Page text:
public class HibernateTitleDaoTests : AbstractDependencyInjectionSpringContextTests{

    public HibernateTitleDaoTests() {
    	   // switch on field level injection
        PopulateProtectedVariables = true;
    }

    // this instance will be (automatically) dependency injected
    protected HibernateTitleDao titleDao;

    [Test]
    public void LoadTitle() {
        Title title = this.titleDao.LoadTitle(10);
        Assert.IsNotNull(title);
    }

    // specifies the Spring configuration to load for this test fixture
    protected override string[] ConfigLocations {
        return new String[] { "assembly://MyAssembly/MyNamespace/daos.xml" };
    }

}

In the case of field injection, there is no autowiring going on: the name of your protected instances variable(s) are used as the lookup object name in the configured Spring container.

16.3.3. Transaction management

One common issue in tests that access a real database is their effect on the state of the persistence store. Even when you're using a development database, changes to the state may affect future tests. Also, many operations - such as inserting to or modifying persistent data - cannot be done (or verified) outside a transaction.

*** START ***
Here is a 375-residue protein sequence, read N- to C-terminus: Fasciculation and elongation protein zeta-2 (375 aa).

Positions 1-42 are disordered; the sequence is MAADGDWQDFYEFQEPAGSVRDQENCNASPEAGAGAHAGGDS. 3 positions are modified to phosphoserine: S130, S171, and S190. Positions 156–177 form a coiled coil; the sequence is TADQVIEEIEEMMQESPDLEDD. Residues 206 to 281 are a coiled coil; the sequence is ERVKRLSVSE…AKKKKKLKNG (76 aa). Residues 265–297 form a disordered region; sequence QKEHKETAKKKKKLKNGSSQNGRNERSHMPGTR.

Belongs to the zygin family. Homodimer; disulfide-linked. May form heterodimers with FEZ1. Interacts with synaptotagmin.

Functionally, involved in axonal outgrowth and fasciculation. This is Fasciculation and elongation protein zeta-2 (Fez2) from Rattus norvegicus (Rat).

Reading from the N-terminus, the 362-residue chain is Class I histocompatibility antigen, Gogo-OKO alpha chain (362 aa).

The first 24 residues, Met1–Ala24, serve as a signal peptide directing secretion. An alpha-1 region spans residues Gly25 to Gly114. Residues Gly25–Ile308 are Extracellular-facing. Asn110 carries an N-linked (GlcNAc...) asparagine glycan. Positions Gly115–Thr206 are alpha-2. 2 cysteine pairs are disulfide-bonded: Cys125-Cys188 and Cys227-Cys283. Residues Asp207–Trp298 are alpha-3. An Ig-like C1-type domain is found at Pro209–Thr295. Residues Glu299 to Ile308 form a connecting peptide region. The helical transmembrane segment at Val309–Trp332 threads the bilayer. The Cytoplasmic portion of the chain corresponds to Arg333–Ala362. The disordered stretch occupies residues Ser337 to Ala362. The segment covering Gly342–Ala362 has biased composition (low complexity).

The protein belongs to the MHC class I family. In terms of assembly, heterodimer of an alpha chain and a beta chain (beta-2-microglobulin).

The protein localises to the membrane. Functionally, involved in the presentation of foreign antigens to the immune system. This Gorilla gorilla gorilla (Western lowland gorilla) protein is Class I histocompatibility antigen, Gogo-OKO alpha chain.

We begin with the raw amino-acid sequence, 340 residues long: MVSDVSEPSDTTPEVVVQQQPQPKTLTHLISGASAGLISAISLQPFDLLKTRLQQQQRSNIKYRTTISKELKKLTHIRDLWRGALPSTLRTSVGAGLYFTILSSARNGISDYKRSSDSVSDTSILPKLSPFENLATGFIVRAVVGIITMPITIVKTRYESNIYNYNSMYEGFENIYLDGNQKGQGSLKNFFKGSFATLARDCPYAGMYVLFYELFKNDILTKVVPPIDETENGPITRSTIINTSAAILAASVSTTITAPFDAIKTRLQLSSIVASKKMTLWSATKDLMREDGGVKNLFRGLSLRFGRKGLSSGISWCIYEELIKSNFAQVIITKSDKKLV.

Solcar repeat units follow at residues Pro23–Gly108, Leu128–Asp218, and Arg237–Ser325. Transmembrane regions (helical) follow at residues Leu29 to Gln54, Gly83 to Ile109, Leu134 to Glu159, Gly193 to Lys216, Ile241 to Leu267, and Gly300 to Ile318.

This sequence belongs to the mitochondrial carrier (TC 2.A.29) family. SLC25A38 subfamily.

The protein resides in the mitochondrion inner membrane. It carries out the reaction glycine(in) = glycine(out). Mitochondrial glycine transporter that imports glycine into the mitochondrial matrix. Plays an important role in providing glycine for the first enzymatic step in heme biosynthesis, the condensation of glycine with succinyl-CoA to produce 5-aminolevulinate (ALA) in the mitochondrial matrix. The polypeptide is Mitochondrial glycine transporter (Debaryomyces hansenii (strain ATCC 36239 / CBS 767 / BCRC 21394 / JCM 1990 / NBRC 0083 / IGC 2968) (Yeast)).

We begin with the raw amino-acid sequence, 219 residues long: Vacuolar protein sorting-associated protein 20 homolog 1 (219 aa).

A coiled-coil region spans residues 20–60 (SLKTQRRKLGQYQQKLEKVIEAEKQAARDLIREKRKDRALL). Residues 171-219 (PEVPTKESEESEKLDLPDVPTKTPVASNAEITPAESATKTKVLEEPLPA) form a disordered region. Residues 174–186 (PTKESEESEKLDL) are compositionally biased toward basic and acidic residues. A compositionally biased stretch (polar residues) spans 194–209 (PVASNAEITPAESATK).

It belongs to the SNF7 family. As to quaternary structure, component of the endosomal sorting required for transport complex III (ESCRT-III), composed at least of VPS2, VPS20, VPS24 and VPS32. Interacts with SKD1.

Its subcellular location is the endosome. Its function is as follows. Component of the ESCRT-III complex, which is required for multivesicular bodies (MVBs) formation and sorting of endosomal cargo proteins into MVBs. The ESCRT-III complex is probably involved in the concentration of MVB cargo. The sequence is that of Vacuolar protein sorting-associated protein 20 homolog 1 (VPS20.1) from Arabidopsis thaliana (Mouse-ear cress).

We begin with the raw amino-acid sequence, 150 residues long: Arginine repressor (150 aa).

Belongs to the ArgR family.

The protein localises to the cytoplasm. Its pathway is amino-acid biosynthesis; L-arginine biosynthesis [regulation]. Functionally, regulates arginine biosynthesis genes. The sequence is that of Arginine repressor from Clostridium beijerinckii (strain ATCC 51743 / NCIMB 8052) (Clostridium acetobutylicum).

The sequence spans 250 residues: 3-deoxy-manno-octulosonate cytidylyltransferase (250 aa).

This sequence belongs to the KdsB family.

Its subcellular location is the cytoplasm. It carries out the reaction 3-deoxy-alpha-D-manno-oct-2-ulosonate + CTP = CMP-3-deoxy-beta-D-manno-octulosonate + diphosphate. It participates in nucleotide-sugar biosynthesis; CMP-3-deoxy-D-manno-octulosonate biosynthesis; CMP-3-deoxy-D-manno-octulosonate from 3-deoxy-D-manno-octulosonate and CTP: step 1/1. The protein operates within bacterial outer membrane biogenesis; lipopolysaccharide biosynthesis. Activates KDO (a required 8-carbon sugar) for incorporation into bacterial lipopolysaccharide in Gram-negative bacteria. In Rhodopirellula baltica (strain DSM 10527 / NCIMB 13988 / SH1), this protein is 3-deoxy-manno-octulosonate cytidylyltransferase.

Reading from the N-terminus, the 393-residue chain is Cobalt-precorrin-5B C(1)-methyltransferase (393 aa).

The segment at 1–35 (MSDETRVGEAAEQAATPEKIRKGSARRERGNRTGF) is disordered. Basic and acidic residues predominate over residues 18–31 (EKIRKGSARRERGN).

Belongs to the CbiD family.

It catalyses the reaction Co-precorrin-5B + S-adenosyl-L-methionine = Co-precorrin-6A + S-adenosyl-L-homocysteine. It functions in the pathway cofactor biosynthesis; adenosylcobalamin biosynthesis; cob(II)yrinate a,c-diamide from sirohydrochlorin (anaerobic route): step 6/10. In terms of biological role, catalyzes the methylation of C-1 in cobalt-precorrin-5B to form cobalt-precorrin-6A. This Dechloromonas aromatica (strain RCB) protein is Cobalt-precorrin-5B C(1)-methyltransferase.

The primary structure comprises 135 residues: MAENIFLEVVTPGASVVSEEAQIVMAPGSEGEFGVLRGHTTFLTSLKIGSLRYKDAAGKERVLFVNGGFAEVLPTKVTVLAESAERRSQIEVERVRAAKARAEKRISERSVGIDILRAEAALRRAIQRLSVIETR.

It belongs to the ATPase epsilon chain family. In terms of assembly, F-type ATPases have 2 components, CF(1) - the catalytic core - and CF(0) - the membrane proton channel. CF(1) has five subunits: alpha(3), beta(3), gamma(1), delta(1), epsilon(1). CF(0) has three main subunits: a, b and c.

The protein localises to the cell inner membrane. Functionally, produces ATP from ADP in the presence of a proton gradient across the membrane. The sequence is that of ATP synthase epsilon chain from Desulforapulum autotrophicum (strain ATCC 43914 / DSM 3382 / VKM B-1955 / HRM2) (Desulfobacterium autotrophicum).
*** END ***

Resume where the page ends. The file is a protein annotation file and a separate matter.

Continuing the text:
The AbstractTransactionalDbProviderSpringContextTests superclass (and subclasses) exist to meet this need. By default, they create and roll back a transaction for each test. You simply write code that can assume the existence of a transaction. If you call transactionally proxied objects in your tests, they will behave correctly, according to their transactional semantics.

AbstractTransactionalSpringContextTests depends on a IPlatformTransactionManager object being defined in the application context. The name doesn't matter, due to the use of autowire by type.

Typically you will extend the subclass, AbstractTransactionalDbProviderSpringContextTests. This also requires that a DbProvider object definition - again, with any name - be present in the configurations. It creates an AdoTemplate instance variable that is useful for convenient querying, and provides handy methods to delete the contents of selected tables (remember that the transaction will roll back by default, so this is safe to do).